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Photochem Photobiol. 2006 Nov-Dec;82(6):1468-74.

Origin of the vertebrate visual cycle: III. Distinct distribution of RPE65 and beta-carotene 15,15'-monooxygenase homologues in Ciona intestinalis.

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  • 1Department of Life Science, Graduate School of Life Science, University of Hyogo, 3-2-1 Kouto, Kamigori, Ako-gun, Hyogo 678-1297, Japan.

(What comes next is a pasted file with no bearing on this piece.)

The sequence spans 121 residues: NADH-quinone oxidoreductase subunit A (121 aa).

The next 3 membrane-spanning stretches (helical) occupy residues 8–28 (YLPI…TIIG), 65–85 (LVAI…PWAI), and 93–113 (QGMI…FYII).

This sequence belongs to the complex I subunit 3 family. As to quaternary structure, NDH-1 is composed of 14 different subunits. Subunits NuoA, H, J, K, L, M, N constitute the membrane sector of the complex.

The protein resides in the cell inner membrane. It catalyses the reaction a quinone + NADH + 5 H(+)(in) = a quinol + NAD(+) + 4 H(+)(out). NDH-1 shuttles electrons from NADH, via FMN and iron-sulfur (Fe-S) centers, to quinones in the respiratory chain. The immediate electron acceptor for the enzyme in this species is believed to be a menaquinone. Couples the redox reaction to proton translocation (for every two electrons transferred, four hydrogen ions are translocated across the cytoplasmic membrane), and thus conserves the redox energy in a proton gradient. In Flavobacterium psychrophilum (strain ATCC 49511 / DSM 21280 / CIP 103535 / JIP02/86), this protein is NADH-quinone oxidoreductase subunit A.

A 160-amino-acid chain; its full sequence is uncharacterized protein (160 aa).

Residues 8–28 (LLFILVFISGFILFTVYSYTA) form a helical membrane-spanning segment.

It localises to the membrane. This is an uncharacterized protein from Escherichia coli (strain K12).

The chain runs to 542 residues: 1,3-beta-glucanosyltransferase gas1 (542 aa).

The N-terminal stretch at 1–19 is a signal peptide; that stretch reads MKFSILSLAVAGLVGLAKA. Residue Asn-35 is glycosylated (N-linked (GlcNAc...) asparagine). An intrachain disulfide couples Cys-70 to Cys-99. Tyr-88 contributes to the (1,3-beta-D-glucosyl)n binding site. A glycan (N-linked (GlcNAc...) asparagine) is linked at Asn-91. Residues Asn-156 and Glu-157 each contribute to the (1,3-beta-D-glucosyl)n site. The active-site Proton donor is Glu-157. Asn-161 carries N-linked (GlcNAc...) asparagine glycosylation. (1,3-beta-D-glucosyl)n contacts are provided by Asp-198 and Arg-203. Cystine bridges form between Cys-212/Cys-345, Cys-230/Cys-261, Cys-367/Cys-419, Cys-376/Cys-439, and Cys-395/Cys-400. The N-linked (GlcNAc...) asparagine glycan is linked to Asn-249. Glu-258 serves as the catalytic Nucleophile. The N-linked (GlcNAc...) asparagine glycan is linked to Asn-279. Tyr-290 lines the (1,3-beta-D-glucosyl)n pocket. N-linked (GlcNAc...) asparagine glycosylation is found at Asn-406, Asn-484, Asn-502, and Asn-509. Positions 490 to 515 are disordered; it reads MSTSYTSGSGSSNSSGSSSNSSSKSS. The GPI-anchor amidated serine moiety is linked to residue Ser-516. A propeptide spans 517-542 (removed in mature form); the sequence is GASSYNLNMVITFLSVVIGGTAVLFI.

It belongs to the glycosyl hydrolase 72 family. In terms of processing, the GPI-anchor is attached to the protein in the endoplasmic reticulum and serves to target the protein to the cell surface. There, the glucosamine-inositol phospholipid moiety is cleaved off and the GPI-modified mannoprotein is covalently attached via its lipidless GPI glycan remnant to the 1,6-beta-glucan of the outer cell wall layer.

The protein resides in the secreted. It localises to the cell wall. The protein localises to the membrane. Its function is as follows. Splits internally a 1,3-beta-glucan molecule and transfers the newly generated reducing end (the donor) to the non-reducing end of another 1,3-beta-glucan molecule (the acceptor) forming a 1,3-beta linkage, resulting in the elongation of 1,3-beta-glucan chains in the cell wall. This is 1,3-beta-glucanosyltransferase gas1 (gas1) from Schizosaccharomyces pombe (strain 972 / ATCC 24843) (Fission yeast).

We previously identified three genes that encode putative visual cycle proteins that are homologues of retinal G-protein coupled receptor (Ci-opsin3), cellular retinaldehyde-binding protein (Ci-CRALBP) and beta-carotene 15,15'-monooxygenase (Ci-BCO) in the ascidian Ciona intestinalis. Ci-opsin3 and Ci-CRALBP are localized in both ocellus photoreceptor cells and surrounding non-photoreceptor cells in the brain vesicle of the larva. In the present study, we investigated the possible role and evolutionary origin of the BCO/RPE65 family in the visual cycle by analyzing Ci-BCO localization by immunohistochemistry and by identifying a novel gene that encodes a homologue of retinal pigment epithelium-specific 65 kDa protein (Ci-RPE65) in C. intestinalis. In situ hybridization and expressed sequence tag (EST) profiles consistently suggest that Ci-RPE65 is not significantly expressed in the ocellus and brain vesicle of the larva. Ci-RPE65 is expressed in the neural complex, a photoreceptor organ of the adult ascidian, at a level comparable to that of Ci-opsin3 and Ci-CRALBP. Ci-RPE65 is also expressed in various adult tissues, including the gill, body wall and intestine, suggesting that Ci-RPE65 plays a role in addition to that in the visual cycle. In contrast, Ci-BCO is predominantly localized in ocellus photoreceptor cells of the larva. The larval visual cycle seems to use Ci-opsin3 as a photo-isomerase. Our results also suggest that the RPE65-dependent visual cycle is used in the adult photoreceptors of a primitive chordate.

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